The educational theories behind Writelike

Writelike draws on three areas of educational theory.

Since each is a rich topic in its own right, we'll limit ourselves to providing a brief introduction.

We'd encourage you to explore each of these areas; they're helpful no matter what you're teaching.

Artist painting in the Met

Cognitive Load Theory (CLT) is one of the most robust and reliable learning models in educational psychology, with 40 years of controlled-trial experiments and replicable findings.

Writelike actually began as an experiment to apply CLT theories to writing because its emphasis on beginners learning from examples seemed to fit nicely with the way writers learn by mimicking other authors' voices.

You will see CLT-informed decisions in the way Writelike uses:

  • Modelling
  • Short snippets
  • Minimalist instruction (as much as we can)
  • Worked examples
  • Part-whole construction
  • Extensive practice

These tactics are most helpful for novice learners, and are how we build fluency in basic skills (phrase, sentence and paragraph construction) that enables advanced work in narrative, analytical and persuasive writing.

If you want to know more about CLT, the NSW Department of Education have a great set of introductory resources.

If you want to go further, Advances in Cognitive Load Theory: Rethinking Teaching is one of the most up to date books. 

Alfonso Cuaron directing cast and crew of Gravity

CLT is great, but it doesn't have much to say about motivation.

CLT-based instruction helps students develop fluency which can be self-reinforcing because it's pleasurable to do something you're good at, but beyond that CLT has almost nothing to say about why we teach or why students should want to learn.

Social learning theory goes some way towards filling this gap.

We are social animals. We derive motivation and meaning from our relationships with other people, and we tend to want to learn skills that have social value. 

The branch of social learning we find most helpful is the apprenticeship and community of practice models from Jean Lave and Etienne Wenger. 

You'll see community of practice ideas in the way Writelike uses:

  • Authentic texts, written for a legitimate social purpose
  • Pseudo apprenticeship—modelling expert performance, with coaching from tool and teacher
  • Peer feedback
  • Self-reflection
  • Social performance—tools like Wrotevote give students structured opportunities to "perform" for others

If you are interested in this area, see these extracts from Etienne Wenger’s 1998 book on Communities of Practice

If you want to go further, Learning in Landscapes of Practice is one of the most current texts, although it is skewed towards workplace learning more than school.

Spread of fiction and nonfiction books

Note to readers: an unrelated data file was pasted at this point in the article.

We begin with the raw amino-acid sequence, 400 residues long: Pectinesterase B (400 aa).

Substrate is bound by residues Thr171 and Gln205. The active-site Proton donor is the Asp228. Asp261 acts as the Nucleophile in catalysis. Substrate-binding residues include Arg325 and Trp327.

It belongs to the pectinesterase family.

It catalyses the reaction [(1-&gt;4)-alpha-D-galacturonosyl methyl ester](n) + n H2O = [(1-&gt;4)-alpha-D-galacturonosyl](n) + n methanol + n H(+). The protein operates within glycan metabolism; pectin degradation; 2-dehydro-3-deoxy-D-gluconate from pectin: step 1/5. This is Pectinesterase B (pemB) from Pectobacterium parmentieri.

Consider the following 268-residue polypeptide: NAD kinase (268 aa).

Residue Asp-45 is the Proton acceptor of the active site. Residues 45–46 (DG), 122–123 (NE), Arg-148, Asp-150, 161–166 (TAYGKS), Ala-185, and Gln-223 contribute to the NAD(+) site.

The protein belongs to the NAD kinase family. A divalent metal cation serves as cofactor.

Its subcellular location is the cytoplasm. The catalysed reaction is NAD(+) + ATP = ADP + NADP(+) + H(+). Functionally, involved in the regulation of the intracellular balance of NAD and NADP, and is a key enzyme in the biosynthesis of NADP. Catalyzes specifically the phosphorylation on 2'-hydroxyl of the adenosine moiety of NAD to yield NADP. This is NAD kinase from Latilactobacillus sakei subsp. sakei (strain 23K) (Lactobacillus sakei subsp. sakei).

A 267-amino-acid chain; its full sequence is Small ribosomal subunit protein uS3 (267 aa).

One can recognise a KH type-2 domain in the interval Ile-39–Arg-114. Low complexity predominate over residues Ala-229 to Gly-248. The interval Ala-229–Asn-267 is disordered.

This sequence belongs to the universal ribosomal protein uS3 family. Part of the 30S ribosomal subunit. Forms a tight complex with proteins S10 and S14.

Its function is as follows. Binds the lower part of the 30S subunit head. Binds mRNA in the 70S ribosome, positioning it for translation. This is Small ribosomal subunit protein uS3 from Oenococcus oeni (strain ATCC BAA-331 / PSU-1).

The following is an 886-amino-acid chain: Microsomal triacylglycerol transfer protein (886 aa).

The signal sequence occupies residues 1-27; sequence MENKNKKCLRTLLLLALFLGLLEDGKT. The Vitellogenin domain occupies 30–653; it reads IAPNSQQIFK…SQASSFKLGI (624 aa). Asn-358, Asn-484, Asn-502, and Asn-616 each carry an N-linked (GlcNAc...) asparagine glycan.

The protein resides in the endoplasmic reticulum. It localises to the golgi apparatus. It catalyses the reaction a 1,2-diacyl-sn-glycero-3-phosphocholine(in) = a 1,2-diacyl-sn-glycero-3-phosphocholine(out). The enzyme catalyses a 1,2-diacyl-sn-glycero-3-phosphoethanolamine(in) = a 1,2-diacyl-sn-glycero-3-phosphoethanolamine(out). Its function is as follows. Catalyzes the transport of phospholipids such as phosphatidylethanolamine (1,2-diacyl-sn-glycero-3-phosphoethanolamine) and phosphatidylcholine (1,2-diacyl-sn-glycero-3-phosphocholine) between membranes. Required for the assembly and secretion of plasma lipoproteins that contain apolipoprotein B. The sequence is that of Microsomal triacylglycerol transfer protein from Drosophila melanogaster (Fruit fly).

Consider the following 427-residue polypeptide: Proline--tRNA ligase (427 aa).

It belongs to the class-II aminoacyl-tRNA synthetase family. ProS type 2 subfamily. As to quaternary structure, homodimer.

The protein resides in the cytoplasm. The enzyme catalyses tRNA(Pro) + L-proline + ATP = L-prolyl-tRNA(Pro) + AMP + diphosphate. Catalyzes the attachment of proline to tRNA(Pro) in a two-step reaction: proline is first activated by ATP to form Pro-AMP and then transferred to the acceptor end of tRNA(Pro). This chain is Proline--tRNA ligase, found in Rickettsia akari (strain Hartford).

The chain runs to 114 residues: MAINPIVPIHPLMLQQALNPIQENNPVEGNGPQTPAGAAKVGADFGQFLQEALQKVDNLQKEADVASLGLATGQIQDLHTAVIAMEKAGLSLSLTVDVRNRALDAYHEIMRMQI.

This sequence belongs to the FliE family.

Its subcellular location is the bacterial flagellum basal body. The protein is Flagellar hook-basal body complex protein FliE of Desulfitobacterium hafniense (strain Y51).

Where CLT and social learning theory are content-agnostic, genre-based pedagogy is explicitly about teaching reading and writing.

The genre-based approach emphasises the social role of text types and attempts to develop student mastery of genre-specific features.

Similar to social learning theory, genre-based pedagogy tries to involve students in a practice of meaning-making and cultural exchange through text.

Similar to cognitive load theory, it advocates teaching complex skills by starting small and providing lots of modelling on a genre-by-genre basis.

Writelike design decisions based on genre-based pedagogy include:

  • Writing framed as a cultural and social practice
  • Classification of texts by major school genres
  • Systematic exploration of genre-specific features
  • Grammar taught from a functional perspective—as a useful analytical tool, but nothing to get hung up about
  • Mentor texts
  • Explicit instruction
  • Modelled writing—examples, joint construction, independent writing

If you are interested in learning more, here is a good summary of the genre-based approach to reading and writing from the Victorian Government Department of Education.

If you want to go further, Learning to Write, Reading to Learn is a comprehensive text, with an associated Reading to Learn teacher training program

Liszt at 10

In combination, these theories suggest we:

  • Learn from great examples
  • Work on small tasks and increase complexity as we get the hang of it
  • Make a distinction between exercises and performance
  • Work within a learning community
  • Occasionally perform and share where we're up to

It's the way most people develop expertise in sports, music, art, and other performance-oriented fields.

Writelike is attempts to pull these ideas into an online platform that can provide high-quality writing instruction, support independent learning, and free teachers to spend more time on rich instruction, discussion and feedback.